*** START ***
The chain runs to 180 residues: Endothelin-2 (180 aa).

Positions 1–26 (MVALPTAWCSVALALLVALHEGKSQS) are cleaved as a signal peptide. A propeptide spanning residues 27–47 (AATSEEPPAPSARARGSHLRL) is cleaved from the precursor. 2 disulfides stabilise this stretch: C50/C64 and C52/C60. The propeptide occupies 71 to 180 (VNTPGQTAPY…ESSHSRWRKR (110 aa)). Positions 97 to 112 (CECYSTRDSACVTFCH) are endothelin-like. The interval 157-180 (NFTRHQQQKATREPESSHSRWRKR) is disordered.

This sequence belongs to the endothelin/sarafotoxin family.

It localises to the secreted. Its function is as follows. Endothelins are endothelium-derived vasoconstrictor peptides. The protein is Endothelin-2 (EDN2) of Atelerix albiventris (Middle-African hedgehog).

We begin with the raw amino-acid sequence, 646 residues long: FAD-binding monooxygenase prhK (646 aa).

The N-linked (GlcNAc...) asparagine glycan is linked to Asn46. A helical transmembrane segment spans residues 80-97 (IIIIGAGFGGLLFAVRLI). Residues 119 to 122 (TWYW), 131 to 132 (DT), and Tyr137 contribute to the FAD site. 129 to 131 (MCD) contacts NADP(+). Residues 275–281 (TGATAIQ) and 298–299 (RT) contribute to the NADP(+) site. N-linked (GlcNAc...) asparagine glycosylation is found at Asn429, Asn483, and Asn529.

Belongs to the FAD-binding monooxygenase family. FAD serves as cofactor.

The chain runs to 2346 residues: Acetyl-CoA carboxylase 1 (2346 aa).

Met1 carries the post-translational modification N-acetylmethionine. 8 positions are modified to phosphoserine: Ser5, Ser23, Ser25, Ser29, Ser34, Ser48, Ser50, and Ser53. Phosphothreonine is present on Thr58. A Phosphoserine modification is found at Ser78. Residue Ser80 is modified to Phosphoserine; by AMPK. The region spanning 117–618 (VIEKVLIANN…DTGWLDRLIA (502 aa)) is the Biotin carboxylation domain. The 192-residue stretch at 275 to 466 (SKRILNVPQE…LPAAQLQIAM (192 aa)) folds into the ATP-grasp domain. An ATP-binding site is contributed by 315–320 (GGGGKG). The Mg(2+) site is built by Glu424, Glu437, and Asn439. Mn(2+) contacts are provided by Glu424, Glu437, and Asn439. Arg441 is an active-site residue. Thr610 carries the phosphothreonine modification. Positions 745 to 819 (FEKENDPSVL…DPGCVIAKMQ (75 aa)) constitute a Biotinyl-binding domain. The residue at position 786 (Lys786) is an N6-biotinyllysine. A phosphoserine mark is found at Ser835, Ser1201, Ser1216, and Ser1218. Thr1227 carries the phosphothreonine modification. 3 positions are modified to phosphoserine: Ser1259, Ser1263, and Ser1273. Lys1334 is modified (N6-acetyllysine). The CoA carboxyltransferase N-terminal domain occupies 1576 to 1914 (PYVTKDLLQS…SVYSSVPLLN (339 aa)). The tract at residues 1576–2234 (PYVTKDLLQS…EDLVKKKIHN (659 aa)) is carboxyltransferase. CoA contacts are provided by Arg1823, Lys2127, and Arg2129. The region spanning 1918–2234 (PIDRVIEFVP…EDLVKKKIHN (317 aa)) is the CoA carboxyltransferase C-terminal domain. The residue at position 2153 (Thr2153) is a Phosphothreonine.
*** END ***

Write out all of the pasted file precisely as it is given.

The chain runs to 180 residues: Endothelin-2 (180 aa).

Positions 1–26 (MVALPTAWCSVALALLVALHEGKSQS) are cleaved as a signal peptide. A propeptide spanning residues 27–47 (AATSEEPPAPSARARGSHLRL) is cleaved from the precursor. 2 disulfides stabilise this stretch: C50/C64 and C52/C60. The propeptide occupies 71 to 180 (VNTPGQTAPY…ESSHSRWRKR (110 aa)). Positions 97 to 112 (CECYSTRDSACVTFCH) are endothelin-like. The interval 157-180 (NFTRHQQQKATREPESSHSRWRKR) is disordered.

This sequence belongs to the endothelin/sarafotoxin family.

It localises to the secreted. Its function is as follows. Endothelins are endothelium-derived vasoconstrictor peptides. The protein is Endothelin-2 (EDN2) of Atelerix albiventris (Middle-African hedgehog).

We begin with the raw amino-acid sequence, 646 residues long: FAD-binding monooxygenase prhK (646 aa).

The N-linked (GlcNAc...) asparagine glycan is linked to Asn46. A helical transmembrane segment spans residues 80-97 (IIIIGAGFGGLLFAVRLI). Residues 119 to 122 (TWYW), 131 to 132 (DT), and Tyr137 contribute to the FAD site. 129 to 131 (MCD) contacts NADP(+). Residues 275–281 (TGATAIQ) and 298–299 (RT) contribute to the NADP(+) site. N-linked (GlcNAc...) asparagine glycosylation is found at Asn429, Asn483, and Asn529.

Belongs to the FAD-binding monooxygenase family. FAD serves as cofactor.

The chain runs to 2346 residues: Acetyl-CoA carboxylase 1 (2346 aa).

Met1 carries the post-translational modification N-acetylmethionine. 8 positions are modified to phosphoserine: Ser5, Ser23, Ser25, Ser29, Ser34, Ser48, Ser50, and Ser53. Phosphothreonine is present on Thr58. A Phosphoserine modification is found at Ser78. Residue Ser80 is modified to Phosphoserine; by AMPK. The region spanning 117–618 (VIEKVLIANN…DTGWLDRLIA (502 aa)) is the Biotin carboxylation domain. The 192-residue stretch at 275 to 466 (SKRILNVPQE…LPAAQLQIAM (192 aa)) folds into the ATP-grasp domain. An ATP-binding site is contributed by 315–320 (GGGGKG). The Mg(2+) site is built by Glu424, Glu437, and Asn439. Mn(2+) contacts are provided by Glu424, Glu437, and Asn439. Arg441 is an active-site residue. Thr610 carries the phosphothreonine modification. Positions 745 to 819 (FEKENDPSVL…DPGCVIAKMQ (75 aa)) constitute a Biotinyl-binding domain. The residue at position 786 (Lys786) is an N6-biotinyllysine. A phosphoserine mark is found at Ser835, Ser1201, Ser1216, and Ser1218. Thr1227 carries the phosphothreonine modification. 3 positions are modified to phosphoserine: Ser1259, Ser1263, and Ser1273. Lys1334 is modified (N6-acetyllysine). The CoA carboxyltransferase N-terminal domain occupies 1576 to 1914 (PYVTKDLLQS…SVYSSVPLLN (339 aa)). The tract at residues 1576–2234 (PYVTKDLLQS…EDLVKKKIHN (659 aa)) is carboxyltransferase. CoA contacts are provided by Arg1823, Lys2127, and Arg2129. The region spanning 1918–2234 (PIDRVIEFVP…EDLVKKKIHN (317 aa)) is the CoA carboxyltransferase C-terminal domain. The residue at position 2153 (Thr2153) is a Phosphothreonine.